With some employees, it isn’t a matter of ability, it’s a matter of attitude. And while you can’t control someone’s horrible personality, you can decide how you’re going to respond. Use these scripts and strategies to confront problem employees and effectively manage employee discipline so you can bring motivating back to the forefront of your workday.
The first rule of people management is not to let one bad apple spoil your whole bunch. Difficult people can put a strain on the productive members of your team.
Make the most of your human capital. Browse our articles on the good, the bad and the ugly of People Management…
Many leaders use outdated methods of motivation like bribery and dangling a carrot. Perceived as manipulation, these methods backfire by creating mistrust, passive-aggressive behavior and inaction.
When hearing the news that someone on your staff is pregnant, don’t be surprised if you experience a mixture of feelings. While you may be genuinely happy for the person, the announcement might generate concern for the future of your team.
Despite the shift from telecommuting at some companies, research suggests that allowing it is advantageous to the employer. According to Washington State University psychology professor Tahira Probst, PhD, studies confirm a positive correlation between telecommuting and significantly higher levels of job satisfaction and performance, and reduced turnover and stress.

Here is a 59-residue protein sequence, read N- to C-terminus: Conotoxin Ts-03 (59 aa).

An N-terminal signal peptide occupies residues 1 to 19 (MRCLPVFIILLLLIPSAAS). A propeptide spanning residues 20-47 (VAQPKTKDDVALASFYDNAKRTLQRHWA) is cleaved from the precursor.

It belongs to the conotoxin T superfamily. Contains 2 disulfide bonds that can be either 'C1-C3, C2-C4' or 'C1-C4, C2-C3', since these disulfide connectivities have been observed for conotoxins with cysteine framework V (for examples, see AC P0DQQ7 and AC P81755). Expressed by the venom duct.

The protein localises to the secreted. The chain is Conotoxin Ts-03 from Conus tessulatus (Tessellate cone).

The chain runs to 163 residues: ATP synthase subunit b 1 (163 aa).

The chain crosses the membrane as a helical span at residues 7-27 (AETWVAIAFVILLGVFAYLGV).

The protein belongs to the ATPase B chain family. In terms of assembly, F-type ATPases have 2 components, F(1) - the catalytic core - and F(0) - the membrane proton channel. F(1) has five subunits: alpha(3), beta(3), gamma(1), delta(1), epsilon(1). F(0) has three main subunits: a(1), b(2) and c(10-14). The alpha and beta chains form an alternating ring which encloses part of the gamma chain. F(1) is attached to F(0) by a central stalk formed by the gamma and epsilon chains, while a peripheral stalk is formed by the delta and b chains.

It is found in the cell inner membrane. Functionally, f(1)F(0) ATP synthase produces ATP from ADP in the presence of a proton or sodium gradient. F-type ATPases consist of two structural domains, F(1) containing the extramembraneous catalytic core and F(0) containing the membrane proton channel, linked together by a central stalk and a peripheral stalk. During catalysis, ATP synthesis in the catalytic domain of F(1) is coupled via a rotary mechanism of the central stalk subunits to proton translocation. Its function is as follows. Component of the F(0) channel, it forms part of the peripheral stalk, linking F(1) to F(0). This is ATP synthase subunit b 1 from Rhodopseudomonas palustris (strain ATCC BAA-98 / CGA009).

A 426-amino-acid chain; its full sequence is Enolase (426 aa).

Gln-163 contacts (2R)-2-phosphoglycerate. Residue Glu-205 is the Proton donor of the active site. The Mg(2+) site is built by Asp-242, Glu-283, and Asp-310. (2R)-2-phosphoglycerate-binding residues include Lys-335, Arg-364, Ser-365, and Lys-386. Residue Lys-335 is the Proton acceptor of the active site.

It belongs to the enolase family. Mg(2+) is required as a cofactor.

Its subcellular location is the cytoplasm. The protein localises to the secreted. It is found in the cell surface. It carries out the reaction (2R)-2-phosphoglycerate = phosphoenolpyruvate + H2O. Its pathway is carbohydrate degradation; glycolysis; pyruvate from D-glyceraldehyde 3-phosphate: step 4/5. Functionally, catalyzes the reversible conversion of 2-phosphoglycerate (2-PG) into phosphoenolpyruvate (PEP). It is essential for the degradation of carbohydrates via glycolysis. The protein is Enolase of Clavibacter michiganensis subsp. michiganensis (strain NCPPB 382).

Engage others and orchestrate a lively dialogue by blending four types of questions.
Research shows that employees’ “best days” occur when they make progress on projects viewed as “meaningful” to their employer’s mission. If they feel that they are contributing to bottom-line success, they become more driven to excel.
Here’s why stay bonuses are the worst kind of retention tool.
What skills does a great leader possess? Charisma tends to fade over time. And strong-willed bosses who try to intimidate may seem formidable at first, but employees often resist tyrants. Nine traits of effective leaders:
According to a Catalyst research report, women experience slower career growth and slower rates of pay increase than men, even as corporate officers in Fortune 500 companies—even in 2013.
For the millions of Americans who suffer from gastrointestinal problems, the workplace poses special challenges.
Employees are no longer functioning at peak performance in the modern workplace, reported best-selling author and performance expert Tony Schwartz. To help managers and employees, he developed a diagnostic tool, “The Energy Audit,” which measures how individuals are coping in their work environments.